The gorillas invaded Ruben Ubiera's life when he needed them most, after the death of his mother from breast cancer and following the end of his career as a graphic designer. Laid off from his job at a Boca Raton ad agency in 2007, Ubiera recalled a conversation in which his mother, before she died, said he should "go be an artist instead." He found a studio in the Wynwood art district and began painting broad-shouldered primates on strange surfaces: cracked plywood, discarded cigar boxes, skateboards snapped in half, wood pallets.
Gorillas seem to be everywhere in Ubiera's solo exhibit "ubiera-pop," opening this week at Bailey Contemporary Arts in Pompano Beach. They wear DJ headphones and spin turntable decks, gaze in wonder at a painting of a McDonald's Happy Meal, or glower at the viewer. Spanish newsprint from El Sentinel and text from a biography of Michelangelo appear on the gorillas' faces and chests, references to Ubiera's Dominican heritage and his early fascination with neoclassical European art.
"I never did graffiti before my mom died," says Ubiera, of Weston, an Art Institute of Fort Lauderdale graduate. "But I was noticing in Wynwood that more people wanted to see graffiti on walls outside than in the gallery space. But why? Why not both? So I took these found objects and put gorillas on them. It's the big, 800-pound gorilla in the room about urban art. Why not put graffiti everywhere?"
The answer to that question is not in this show, Ubiera admits during a recent tour of his display. He calls "ubiera-pop" more "autobiographical" than academic. He grows animated when describing his earliest installation, "Urban Decay," a collage built from dresser drawers, a cracked skateboard, cutouts of himself grinding on a skateboard and a broken acoustic guitar. Paintings of pigeons on a telephone wire, a reference to his Bronx upbringing, appear on the guitar, which is coated in dripping, mint-green paint.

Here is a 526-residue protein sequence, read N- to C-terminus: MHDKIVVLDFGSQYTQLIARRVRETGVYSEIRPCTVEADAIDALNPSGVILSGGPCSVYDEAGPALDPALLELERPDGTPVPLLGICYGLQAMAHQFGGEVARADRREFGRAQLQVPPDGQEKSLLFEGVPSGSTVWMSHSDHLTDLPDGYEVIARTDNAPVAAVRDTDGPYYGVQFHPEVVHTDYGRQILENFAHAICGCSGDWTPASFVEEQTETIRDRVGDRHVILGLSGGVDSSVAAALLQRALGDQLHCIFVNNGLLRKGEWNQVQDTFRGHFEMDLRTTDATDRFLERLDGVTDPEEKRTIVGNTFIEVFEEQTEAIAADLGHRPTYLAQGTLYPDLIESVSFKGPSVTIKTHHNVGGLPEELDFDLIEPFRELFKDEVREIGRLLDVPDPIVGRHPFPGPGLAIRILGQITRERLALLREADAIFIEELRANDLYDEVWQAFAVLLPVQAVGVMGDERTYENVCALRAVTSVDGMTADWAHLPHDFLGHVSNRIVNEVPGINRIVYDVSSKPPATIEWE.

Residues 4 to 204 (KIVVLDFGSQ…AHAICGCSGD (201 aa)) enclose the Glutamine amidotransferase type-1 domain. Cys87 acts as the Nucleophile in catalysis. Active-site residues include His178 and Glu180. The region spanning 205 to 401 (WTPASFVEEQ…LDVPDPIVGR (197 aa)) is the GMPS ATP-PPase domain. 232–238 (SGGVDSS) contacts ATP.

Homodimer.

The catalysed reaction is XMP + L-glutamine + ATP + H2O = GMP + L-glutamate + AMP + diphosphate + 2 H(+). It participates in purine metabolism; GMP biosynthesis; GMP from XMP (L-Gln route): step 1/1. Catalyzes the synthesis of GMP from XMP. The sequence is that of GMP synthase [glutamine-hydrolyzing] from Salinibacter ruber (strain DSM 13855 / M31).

"I would do this — sshh, sshh — a quick, continuous throw up," Ubiera, 39, says, hooking his right index finger as if he's gripping a spray can. He waves his arm excitedly, pointing to a devil-like drawing below the guitar. "I call it 'urban pop.' It's a more conceptual version of graffiti, with dripping paint, and a visual language that's more do-it-yourself, no-rules attitude. This is a series of objects that I found, but I treat it like a mural, and try to work in colors that you can't describe in one or two words."
In New York, he fell in love with graffiti's fast, improvised style, but not the vandalism.
"My friend always tried to get me to go bomb a few walls, but I said, 'No,'" Ubiera recalls. "One time, I saw this guy in a gray hoodie walking down the street with his hands in the pockets. Suddenly, he pulls them out — plah! plah! — and there's a spray can, and does this quick tag, on the door, the window, a dead rat on the windowsill. All in 15, 20 seconds. That's why I love it."
For the collage "The Land Escape," which he installed at the Fort Lauderdale-Hollywood International Airport, Ubiera says he used whatever objects he found on the roadside during his drive to the airport. The piece contains a chipped, wooden chalkboard frame, a cigar box and plywood, and four of his own skateboards, which are painted with palm trees and birds. "Ciguapas," four mermaids with all-white eyes he says are modeled after the supernatural sirens in Dominican folklore, is painted on palm fronds.
Like his gorillas, Ubiera seems to be everywhere. At July's RedEye party in Fort Lauderdale, he painted a gorilla. Wynwood regularly carries his work. And next week, Ubiera will start installing a mural on a Broward Sheriff's Office building in Tamarac, part of a Broward 100 mural project celebrating the county's centennial.
"South Florida is a paradise of graffiti," Ubiera says. "And I'm going to do as many murals as possible."
"Ubiera-pop" will go on view this week at Bailey Contemporary Arts, 41 NE First St., in Pompano Beach. The opening reception will take place 7-9 p.m. Thursday, Aug. 13. The show will close Aug. 28. Admission is free. Call 954-284-0141 or go to BaCAPompano.org.